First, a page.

Keep in mind as well that employees coping with anxiety tend to not like surprises, so be transparent about the reasons behind any actions you take.

7 – Provide constructive feedback

Giving additional feedback to employees with anxiety can help manage goals and expectations all around, but be aware that the review process itself can trigger anxiety. To make reviews a more positive experience, be sure to focus on things the employee is doing well and give specific suggestions for how certain tasks can be improved upon, rather than generalizing.

Reintegrating an employee after a mental health absence 

If worse has come to worst and one of your employees has had to take a leave of absence due to their mental health challenges, it’s essential that you have a clear roadmap in place to help them smoothly rejoin the team. For members of HR and direct team-leads: be there to listen, support and take any necessary action in the background. Sadly, relapses are common with many mental health issues, so it’s critical to create as powerful a safety net as possible.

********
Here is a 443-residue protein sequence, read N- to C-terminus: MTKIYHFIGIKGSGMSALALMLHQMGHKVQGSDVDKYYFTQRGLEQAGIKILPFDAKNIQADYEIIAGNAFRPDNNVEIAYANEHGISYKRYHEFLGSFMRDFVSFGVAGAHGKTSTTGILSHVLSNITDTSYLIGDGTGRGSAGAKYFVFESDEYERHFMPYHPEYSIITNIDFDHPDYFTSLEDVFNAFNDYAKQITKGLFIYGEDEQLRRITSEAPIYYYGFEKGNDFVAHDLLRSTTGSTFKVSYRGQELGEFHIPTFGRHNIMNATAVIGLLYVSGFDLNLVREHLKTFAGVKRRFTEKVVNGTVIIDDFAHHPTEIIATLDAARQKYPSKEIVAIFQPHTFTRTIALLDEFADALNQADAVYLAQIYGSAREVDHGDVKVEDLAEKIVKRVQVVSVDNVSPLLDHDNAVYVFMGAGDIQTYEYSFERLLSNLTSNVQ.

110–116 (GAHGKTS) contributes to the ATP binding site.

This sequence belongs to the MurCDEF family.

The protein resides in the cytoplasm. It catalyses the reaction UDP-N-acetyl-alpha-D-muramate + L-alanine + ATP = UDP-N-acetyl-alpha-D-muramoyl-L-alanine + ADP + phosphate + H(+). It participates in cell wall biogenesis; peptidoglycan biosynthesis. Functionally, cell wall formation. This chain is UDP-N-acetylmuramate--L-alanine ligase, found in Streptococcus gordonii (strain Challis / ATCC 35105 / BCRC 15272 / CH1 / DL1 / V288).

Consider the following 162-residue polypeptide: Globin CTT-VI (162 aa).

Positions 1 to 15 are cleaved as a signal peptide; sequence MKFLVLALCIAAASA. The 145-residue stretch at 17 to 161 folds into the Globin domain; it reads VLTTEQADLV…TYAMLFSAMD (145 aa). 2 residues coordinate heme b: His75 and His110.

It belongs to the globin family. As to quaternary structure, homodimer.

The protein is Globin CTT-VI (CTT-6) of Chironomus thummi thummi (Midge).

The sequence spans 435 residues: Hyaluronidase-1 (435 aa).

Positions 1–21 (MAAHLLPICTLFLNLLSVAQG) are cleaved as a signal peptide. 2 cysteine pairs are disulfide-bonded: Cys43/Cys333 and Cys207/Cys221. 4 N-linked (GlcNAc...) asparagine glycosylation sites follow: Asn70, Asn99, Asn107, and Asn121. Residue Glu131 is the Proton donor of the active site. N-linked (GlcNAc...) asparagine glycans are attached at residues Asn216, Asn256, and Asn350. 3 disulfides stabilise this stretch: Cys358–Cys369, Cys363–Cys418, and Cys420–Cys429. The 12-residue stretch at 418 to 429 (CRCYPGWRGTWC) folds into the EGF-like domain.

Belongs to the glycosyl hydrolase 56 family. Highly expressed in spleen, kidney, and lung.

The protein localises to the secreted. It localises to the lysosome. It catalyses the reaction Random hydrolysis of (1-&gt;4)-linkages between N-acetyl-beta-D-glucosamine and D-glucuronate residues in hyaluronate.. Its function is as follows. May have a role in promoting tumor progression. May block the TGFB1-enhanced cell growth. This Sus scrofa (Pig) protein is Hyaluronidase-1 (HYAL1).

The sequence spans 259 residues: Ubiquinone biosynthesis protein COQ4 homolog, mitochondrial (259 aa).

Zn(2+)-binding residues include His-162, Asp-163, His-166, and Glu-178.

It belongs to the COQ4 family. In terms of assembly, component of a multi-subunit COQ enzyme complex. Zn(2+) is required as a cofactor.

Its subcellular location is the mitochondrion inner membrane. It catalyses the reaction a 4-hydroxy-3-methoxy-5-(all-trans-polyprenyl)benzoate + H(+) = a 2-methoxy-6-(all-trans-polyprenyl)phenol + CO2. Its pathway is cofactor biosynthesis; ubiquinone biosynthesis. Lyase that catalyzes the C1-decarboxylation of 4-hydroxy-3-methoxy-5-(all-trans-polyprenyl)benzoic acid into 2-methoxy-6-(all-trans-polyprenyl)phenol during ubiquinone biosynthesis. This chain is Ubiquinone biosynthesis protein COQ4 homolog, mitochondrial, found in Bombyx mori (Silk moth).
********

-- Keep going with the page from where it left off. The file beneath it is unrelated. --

Start by telling the affected employee in person that it’s good to have them back and ask how they’re doing. Make sure they know they can reach out anytime if they need anything. 

On a larger scale, check that everyone involved in the employee’s reintegration knows what their role in the process is. Is there a support system in place within the team? Is there a safe space for the employee to work through any fears and issues they may have? Naturally having already established an open culture around mental health will be an enormous help here. Download our Corporate Sanity Guide for more in-depth advice on how to build a mental health-friendly organization.